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“The Incarnation is the touchstone against which we can test the rightness of our efforts. That is because we must remember to keep the divine and human perspectives in a healthy balance. Emphasize the human over the divine and you fall into the progressive error; stress the divine over the human and you commit the traditionalist sin.” (Gregory Wolfe)

“ In the tension between transcendence and finiteness, freedom and limitations, possibilities and actualities, human beings tend to become anxious. In their anxiety most of the time they fail to hold the balance between the two poles of their existence, and they tip over to one side at the expense of the other. Either they ignore their limits and posture as gods, or they give away their freedom and succumb like animals to the worldly forces that squeeze and determine them. The tension between transcendence and finiteness and the anxieties that it generates, along with its potential imbalances, do not fully exhaust the possibilities of living the fullness of human life. Human life flourishes by its enhancement through the active and all pervasive presence of God’s presence in the world.” (Rev. Dr. Emmanuel Clapsis)

“Perhaps someone says: Who can always be thinking of God and eternal bliss, since all men must be concerned for food, clothing and the management of their household? God does not bid us be free from all anxiety over the present life, for He instructs us through his apostle: “If any man will not work, neither let him eat” [see 2 Th 3:10]. The same apostle repeats the idea with reference to himself when he says: “We worked night and day so that we might not burden any of you.” Since God especially advises reasonable thought of food and clothing, so long as avarice and ambition which usually serve dissipation are not linked with it, any action or thought is most rightly considered holy. The only provision is that those preoccupations should not be so excessive that they do not allow us to have time for God.” (St. Caesarius of Arles)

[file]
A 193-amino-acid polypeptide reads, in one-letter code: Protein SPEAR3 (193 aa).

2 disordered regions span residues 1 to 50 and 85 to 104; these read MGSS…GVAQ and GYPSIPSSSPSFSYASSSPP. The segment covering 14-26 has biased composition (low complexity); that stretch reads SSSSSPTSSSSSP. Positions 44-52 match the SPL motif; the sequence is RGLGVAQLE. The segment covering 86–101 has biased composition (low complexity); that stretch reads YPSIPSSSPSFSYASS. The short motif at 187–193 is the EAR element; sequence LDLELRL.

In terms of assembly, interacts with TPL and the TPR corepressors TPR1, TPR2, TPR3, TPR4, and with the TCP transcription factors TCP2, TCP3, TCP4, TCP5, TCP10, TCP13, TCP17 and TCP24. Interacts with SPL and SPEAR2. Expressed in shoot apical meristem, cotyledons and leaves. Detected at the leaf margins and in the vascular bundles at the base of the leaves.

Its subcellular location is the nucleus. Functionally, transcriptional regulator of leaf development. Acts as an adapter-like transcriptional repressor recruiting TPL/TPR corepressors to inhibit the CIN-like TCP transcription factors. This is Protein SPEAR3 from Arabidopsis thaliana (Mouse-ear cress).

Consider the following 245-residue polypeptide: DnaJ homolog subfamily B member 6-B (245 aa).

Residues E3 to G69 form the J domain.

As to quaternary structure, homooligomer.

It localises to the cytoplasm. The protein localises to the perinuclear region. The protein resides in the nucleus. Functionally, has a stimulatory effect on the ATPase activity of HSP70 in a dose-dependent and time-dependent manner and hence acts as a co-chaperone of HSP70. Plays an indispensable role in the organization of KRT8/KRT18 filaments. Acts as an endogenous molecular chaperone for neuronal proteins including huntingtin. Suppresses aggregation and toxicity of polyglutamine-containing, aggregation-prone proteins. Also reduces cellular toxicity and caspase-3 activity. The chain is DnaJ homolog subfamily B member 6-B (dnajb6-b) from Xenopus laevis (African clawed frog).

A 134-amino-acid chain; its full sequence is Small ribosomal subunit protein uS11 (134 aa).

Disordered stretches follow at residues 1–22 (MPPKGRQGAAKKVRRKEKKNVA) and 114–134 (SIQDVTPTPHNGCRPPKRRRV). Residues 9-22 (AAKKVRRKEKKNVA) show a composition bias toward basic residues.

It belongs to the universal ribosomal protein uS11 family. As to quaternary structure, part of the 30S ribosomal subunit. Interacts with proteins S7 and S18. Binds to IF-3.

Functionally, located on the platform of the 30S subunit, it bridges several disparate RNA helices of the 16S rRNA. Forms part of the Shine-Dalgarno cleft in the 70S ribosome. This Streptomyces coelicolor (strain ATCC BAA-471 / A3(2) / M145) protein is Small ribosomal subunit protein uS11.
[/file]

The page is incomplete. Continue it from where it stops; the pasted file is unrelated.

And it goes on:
“In the Gospel of Matthew, Jesus preached to the people telling them how to live a godly life. Regarding our worldly cares He said, “But seek first the kingdom of God and His righteousness, and all these things shall be added to you.” (6:33) When we seek the kingdom of God first, all the objects that we juggle seem to have their proper place. Christ Himself is no longer set aside but He Himself is helping us balance the other objects in our lives. I pray that we all can find an inexhaustible source of strength for our families and our lives through living a life in Christ.” (Melissa Tsongranis)

“There’s a difference between leisure and laziness. Relaxation and recreation provide a necessary and much needed balance to our lives; when it is time to work, however, Christians should jump right in. We should make the most of our talent and time, doing all we can to provide for ourselves and our dependents. Rest when you should be resting, and work when you should be working.” (Life Application Study Bible, 2 Thessalonians 3:6-10)

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